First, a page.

Kilo Goldmines (CVE:KGL) Thursday unveiled an updated NI 43-101 resource estimate for its 71.25 percent-owned Adumbi Project in the Democratic Republic of Congo (DRC).
The DRC-focused gold explorer said in the Inferred category, at a
cut-off grade of 0.5 grams per tonne (g/t) gold, the resource estimate
comprises 35.6 million tonnes containing 1.87 million ounces of gold at
an average grade of 1.63 g/t gold.
Thursday afternoon, Kilo Goldmines shares were up 9 percent to 24 cents.
Kilo saw an increase in average gold grade by 18 percent and said that
the mineralization remains open on strike and at depth and further
infill and step-out drilling is planned.
Kilo's president and
chief executive officer Alex van Hoeken said: "Our latest updated
mineral resource estimate reaffirms that the Adumbi deposit has
significant gold mineralization, with significant potential to grow in
size with further systematic exploration.
this year's exploration focus is on the adjacent nearby prospects, the
new Adumbi mineral resource estimate will contribute to the overall
objective of increasing and improving the mineral resources within the
Adumbi exploitation permit.
"Management continues to believe
that the Adumbi mineral resource as currently defined has significant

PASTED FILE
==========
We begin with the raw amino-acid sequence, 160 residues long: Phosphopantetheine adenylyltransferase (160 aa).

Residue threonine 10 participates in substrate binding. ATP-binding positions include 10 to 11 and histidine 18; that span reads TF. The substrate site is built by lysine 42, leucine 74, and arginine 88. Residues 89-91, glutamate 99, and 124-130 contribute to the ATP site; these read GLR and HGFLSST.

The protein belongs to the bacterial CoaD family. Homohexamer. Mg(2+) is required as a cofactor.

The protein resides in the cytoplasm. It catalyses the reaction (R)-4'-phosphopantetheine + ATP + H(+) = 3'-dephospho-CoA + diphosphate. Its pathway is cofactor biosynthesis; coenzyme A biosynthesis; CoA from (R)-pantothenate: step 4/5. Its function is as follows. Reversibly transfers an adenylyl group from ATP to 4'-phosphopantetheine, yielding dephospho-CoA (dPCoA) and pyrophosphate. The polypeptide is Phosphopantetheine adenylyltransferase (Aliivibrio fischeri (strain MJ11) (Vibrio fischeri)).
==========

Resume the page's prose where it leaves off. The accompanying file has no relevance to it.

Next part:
upside potential and more drilling, which will commence shortly on land
immediately adjacent to the Mineral Resource as currently defined, will
test this hypothesis."
Thursday's updated mineral resource
estimate was based on a more robust geological model, culminating in an
increase in average grade and a corresponding increase in gold ounces
within higher grade categories. It was based on approximately 10,750
metres of sampling data, including data from 4 underground adits, 49
diamond boreholes and 18 surface trenches.
The deposit remains open at depth and along strike and is thus believed to have significant upside potential, Kilo Goldmines said.
Kilo Goldmines has over 7,000 square km of favourable Archaean Kibalian greenstone in the Kilo-Moto area in north-eastern DRC.